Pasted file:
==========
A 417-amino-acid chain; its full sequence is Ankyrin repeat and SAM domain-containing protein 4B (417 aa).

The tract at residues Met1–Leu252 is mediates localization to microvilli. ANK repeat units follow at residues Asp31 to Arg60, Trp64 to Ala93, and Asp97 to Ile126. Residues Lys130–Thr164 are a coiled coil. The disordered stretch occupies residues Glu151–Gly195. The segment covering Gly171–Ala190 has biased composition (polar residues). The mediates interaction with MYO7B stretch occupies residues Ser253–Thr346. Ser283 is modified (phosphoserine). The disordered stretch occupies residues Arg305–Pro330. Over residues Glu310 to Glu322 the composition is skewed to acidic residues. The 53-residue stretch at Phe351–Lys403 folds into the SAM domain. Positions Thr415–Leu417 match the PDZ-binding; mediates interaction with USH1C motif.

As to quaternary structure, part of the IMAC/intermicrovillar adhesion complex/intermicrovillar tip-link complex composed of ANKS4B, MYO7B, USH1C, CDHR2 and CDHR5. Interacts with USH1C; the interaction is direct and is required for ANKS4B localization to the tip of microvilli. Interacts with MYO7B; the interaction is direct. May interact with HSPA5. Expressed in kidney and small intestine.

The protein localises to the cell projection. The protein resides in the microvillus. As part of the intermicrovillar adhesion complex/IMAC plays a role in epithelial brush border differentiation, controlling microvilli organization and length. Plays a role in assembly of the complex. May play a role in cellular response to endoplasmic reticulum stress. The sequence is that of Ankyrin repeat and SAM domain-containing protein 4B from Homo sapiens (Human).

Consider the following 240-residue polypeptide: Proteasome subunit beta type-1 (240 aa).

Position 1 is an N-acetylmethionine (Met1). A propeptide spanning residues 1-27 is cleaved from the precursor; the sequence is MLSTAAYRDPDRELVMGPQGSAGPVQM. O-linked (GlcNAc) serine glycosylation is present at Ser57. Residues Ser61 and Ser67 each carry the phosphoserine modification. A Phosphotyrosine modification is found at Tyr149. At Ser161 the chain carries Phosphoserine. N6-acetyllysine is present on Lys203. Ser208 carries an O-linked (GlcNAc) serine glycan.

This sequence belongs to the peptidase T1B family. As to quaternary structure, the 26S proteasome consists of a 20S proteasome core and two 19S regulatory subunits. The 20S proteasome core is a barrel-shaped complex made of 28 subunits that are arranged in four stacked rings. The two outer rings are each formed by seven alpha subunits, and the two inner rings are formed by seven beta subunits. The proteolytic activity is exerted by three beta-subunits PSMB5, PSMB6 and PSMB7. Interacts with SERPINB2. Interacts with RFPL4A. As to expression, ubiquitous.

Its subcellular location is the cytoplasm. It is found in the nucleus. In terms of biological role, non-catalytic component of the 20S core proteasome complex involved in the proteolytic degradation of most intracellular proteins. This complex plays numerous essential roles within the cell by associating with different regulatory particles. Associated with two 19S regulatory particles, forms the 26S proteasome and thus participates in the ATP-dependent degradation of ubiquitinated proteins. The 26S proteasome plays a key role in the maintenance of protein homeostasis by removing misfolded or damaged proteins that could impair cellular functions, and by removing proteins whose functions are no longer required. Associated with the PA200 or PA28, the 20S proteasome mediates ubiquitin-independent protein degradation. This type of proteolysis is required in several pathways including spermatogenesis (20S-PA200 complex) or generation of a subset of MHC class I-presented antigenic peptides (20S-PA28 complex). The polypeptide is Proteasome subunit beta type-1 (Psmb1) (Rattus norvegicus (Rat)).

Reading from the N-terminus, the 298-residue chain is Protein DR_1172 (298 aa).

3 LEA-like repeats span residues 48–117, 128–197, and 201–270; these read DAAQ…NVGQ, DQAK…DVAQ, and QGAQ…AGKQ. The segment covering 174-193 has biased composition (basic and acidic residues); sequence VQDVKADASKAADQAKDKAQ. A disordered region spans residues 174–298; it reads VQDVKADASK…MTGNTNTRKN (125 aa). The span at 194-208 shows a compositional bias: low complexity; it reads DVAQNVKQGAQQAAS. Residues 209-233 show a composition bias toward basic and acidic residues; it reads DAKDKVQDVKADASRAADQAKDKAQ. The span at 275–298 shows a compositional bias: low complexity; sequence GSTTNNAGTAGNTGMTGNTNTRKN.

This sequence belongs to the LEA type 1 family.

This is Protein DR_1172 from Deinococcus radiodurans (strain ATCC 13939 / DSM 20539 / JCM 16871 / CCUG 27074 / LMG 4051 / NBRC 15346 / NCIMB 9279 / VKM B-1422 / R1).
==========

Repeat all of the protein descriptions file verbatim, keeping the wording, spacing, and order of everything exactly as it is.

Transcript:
A 417-amino-acid chain; its full sequence is Ankyrin repeat and SAM domain-containing protein 4B (417 aa).

The tract at residues Met1–Leu252 is mediates localization to microvilli. ANK repeat units follow at residues Asp31 to Arg60, Trp64 to Ala93, and Asp97 to Ile126. Residues Lys130–Thr164 are a coiled coil. The disordered stretch occupies residues Glu151–Gly195. The segment covering Gly171–Ala190 has biased composition (polar residues). The mediates interaction with MYO7B stretch occupies residues Ser253–Thr346. Ser283 is modified (phosphoserine). The disordered stretch occupies residues Arg305–Pro330. Over residues Glu310 to Glu322 the composition is skewed to acidic residues. The 53-residue stretch at Phe351–Lys403 folds into the SAM domain. Positions Thr415–Leu417 match the PDZ-binding; mediates interaction with USH1C motif.

As to quaternary structure, part of the IMAC/intermicrovillar adhesion complex/intermicrovillar tip-link complex composed of ANKS4B, MYO7B, USH1C, CDHR2 and CDHR5. Interacts with USH1C; the interaction is direct and is required for ANKS4B localization to the tip of microvilli. Interacts with MYO7B; the interaction is direct. May interact with HSPA5. Expressed in kidney and small intestine.

The protein localises to the cell projection. The protein resides in the microvillus. As part of the intermicrovillar adhesion complex/IMAC plays a role in epithelial brush border differentiation, controlling microvilli organization and length. Plays a role in assembly of the complex. May play a role in cellular response to endoplasmic reticulum stress. The sequence is that of Ankyrin repeat and SAM domain-containing protein 4B from Homo sapiens (Human).

Consider the following 240-residue polypeptide: Proteasome subunit beta type-1 (240 aa).

Position 1 is an N-acetylmethionine (Met1). A propeptide spanning residues 1-27 is cleaved from the precursor; the sequence is MLSTAAYRDPDRELVMGPQGSAGPVQM. O-linked (GlcNAc) serine glycosylation is present at Ser57. Residues Ser61 and Ser67 each carry the phosphoserine modification. A Phosphotyrosine modification is found at Tyr149. At Ser161 the chain carries Phosphoserine. N6-acetyllysine is present on Lys203. Ser208 carries an O-linked (GlcNAc) serine glycan.

This sequence belongs to the peptidase T1B family. As to quaternary structure, the 26S proteasome consists of a 20S proteasome core and two 19S regulatory subunits. The 20S proteasome core is a barrel-shaped complex made of 28 subunits that are arranged in four stacked rings. The two outer rings are each formed by seven alpha subunits, and the two inner rings are formed by seven beta subunits. The proteolytic activity is exerted by three beta-subunits PSMB5, PSMB6 and PSMB7. Interacts with SERPINB2. Interacts with RFPL4A. As to expression, ubiquitous.

Its subcellular location is the cytoplasm. It is found in the nucleus. In terms of biological role, non-catalytic component of the 20S core proteasome complex involved in the proteolytic degradation of most intracellular proteins. This complex plays numerous essential roles within the cell by associating with different regulatory particles. Associated with two 19S regulatory particles, forms the 26S proteasome and thus participates in the ATP-dependent degradation of ubiquitinated proteins. The 26S proteasome plays a key role in the maintenance of protein homeostasis by removing misfolded or damaged proteins that could impair cellular functions, and by removing proteins whose functions are no longer required. Associated with the PA200 or PA28, the 20S proteasome mediates ubiquitin-independent protein degradation. This type of proteolysis is required in several pathways including spermatogenesis (20S-PA200 complex) or generation of a subset of MHC class I-presented antigenic peptides (20S-PA28 complex). The polypeptide is Proteasome subunit beta type-1 (Psmb1) (Rattus norvegicus (Rat)).

Reading from the N-terminus, the 298-residue chain is Protein DR_1172 (298 aa).

3 LEA-like repeats span residues 48–117, 128–197, and 201–270; these read DAAQ…NVGQ, DQAK…DVAQ, and QGAQ…AGKQ. The segment covering 174-193 has biased composition (basic and acidic residues); sequence VQDVKADASKAADQAKDKAQ. A disordered region spans residues 174–298; it reads VQDVKADASK…MTGNTNTRKN (125 aa). The span at 194-208 shows a compositional bias: low complexity; it reads DVAQNVKQGAQQAAS. Residues 209-233 show a composition bias toward basic and acidic residues; it reads DAKDKVQDVKADASRAADQAKDKAQ. The span at 275–298 shows a compositional bias: low complexity; sequence GSTTNNAGTAGNTGMTGNTNTRKN.

This sequence belongs to the LEA type 1 family.

This is Protein DR_1172 from Deinococcus radiodurans (strain ATCC 13939 / DSM 20539 / JCM 16871 / CCUG 27074 / LMG 4051 / NBRC 15346 / NCIMB 9279 / VKM B-1422 / R1).